Elijah Muhammad, leader of the Nation of Islam, dies.
1975 (Feb 25)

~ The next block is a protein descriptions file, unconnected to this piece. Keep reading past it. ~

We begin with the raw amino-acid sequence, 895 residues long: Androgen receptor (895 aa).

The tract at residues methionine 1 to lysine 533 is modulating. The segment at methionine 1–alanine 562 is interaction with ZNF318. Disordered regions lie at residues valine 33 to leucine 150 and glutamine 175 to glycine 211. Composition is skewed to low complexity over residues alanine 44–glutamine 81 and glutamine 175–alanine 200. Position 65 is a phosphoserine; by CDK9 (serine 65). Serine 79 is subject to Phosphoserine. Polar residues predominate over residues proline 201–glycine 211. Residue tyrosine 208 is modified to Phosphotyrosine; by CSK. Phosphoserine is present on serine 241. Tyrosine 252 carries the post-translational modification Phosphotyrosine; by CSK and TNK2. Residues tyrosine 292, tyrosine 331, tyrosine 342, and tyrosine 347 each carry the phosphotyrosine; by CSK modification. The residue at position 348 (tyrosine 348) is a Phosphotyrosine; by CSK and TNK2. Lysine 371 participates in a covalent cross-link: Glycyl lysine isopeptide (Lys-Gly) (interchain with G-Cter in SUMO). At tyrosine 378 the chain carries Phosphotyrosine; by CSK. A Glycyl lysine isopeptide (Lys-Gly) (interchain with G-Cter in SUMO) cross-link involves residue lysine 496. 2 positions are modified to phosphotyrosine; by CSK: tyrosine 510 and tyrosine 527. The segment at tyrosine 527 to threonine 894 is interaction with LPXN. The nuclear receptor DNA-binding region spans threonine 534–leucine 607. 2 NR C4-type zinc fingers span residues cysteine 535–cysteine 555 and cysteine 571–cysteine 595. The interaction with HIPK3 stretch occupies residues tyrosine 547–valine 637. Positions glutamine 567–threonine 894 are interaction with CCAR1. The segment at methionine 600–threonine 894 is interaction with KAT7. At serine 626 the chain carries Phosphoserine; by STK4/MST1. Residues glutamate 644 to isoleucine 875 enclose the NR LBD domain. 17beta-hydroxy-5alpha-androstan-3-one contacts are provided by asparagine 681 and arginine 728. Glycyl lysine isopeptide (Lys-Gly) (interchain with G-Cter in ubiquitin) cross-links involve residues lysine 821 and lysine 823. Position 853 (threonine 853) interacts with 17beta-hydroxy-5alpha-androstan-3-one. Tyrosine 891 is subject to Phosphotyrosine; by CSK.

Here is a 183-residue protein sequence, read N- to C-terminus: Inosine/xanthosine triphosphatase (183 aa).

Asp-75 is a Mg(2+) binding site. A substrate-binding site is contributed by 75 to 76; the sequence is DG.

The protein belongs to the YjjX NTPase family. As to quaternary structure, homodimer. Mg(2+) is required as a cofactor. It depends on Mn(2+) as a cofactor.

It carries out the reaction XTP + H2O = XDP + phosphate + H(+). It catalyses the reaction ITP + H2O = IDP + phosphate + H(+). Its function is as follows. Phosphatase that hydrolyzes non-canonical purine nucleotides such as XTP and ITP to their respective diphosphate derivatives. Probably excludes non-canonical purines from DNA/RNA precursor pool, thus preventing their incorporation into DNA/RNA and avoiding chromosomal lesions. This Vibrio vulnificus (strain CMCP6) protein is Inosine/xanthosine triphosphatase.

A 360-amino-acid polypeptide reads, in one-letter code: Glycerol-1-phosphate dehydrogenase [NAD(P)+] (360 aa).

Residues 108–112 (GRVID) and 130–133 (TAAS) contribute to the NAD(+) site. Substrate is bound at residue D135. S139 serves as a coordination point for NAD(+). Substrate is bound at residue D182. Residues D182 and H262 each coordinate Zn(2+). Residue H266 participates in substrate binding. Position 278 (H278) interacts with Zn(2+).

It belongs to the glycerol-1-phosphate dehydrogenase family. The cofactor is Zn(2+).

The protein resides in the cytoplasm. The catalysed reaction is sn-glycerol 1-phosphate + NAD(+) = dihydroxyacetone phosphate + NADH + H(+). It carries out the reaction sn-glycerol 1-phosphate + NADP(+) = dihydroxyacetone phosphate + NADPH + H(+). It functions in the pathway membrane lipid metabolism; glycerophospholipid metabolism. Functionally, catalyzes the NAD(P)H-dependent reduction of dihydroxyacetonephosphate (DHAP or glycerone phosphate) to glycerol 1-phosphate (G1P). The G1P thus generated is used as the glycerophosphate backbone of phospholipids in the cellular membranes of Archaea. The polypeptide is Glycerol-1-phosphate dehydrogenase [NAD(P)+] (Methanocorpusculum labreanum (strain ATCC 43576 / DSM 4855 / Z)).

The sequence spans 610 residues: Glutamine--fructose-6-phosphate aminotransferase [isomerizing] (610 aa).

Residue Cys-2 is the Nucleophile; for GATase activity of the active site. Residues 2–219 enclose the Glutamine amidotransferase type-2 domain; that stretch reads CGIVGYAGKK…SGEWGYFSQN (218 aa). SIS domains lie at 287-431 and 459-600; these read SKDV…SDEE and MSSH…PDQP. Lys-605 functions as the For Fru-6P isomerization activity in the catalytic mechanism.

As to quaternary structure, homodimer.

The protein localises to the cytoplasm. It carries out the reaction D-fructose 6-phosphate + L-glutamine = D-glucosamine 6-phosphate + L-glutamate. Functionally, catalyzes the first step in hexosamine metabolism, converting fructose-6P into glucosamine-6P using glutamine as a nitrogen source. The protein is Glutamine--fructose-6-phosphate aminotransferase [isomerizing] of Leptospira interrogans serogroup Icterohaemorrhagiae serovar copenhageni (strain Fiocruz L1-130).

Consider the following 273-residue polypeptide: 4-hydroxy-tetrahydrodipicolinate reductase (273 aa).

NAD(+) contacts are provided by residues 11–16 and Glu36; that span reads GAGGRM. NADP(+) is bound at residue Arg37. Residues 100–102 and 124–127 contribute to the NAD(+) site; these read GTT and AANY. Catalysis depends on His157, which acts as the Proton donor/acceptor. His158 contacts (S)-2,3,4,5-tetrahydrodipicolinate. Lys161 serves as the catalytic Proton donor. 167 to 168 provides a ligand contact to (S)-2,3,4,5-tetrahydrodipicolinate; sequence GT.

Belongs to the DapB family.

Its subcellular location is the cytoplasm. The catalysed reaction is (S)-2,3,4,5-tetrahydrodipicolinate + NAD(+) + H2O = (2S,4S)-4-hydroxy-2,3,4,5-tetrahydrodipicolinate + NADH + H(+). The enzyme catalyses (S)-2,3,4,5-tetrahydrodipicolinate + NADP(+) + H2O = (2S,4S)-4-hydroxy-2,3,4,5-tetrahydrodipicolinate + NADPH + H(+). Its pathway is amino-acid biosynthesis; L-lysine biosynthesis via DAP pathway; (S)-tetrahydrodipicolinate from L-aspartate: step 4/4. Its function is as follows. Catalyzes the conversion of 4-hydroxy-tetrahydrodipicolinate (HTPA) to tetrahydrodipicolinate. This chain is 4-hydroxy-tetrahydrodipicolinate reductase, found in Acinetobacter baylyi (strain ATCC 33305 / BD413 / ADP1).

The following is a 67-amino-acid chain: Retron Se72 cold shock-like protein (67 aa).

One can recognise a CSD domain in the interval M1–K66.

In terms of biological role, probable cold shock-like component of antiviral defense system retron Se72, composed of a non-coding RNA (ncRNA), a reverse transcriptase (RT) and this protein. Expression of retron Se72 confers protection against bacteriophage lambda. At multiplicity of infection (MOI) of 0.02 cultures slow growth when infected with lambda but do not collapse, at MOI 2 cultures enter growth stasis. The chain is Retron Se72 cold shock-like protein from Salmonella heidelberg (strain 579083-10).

Elijah Muhammad, leader of the Black Muslims, also known as the Nation of Islam (NOI), died in Chicago at age seventy-seven. Muhammad was born Elijah Poole near Sandersville, Georgia, in 1897. He moved to Detroit in the 1930s and met W. D. Fard, founder of the Temple of Islam (Black Muslims). Muhammad himself erected a temple in Detroit, then, in 1934, moved to Chicago. Subsequently, seventy-nine temples were erected in seventy cities. Jesse Jackson eulogized Muhammad as “the single most powerful Black man in this country. ..His leadership extended far beyond his membership. He was the father of Black self-consciousness during our ‘colored' and Negro days.” Muhammad was succeeded by his son, Wallace D. Muhammad. During the height of the civil rights movement, Muhammad and his followers provoked the ire of white and Black leadership alike for their preaching of racial separatism, racial pride, and self-defense. The increasing popularity of those teachings among Blacks, however, was demonstrated in the scope of philosophies represented in the eulogies for Muhammad. Civil rights leaders, including Jackson and Tyrone Brooks of the Southern Christian Leadership Conference (SCLC), joined Julian Bond of Georgia and traditional Black Baptist ministers in extolling the virtues of the Black Muslim patriarch.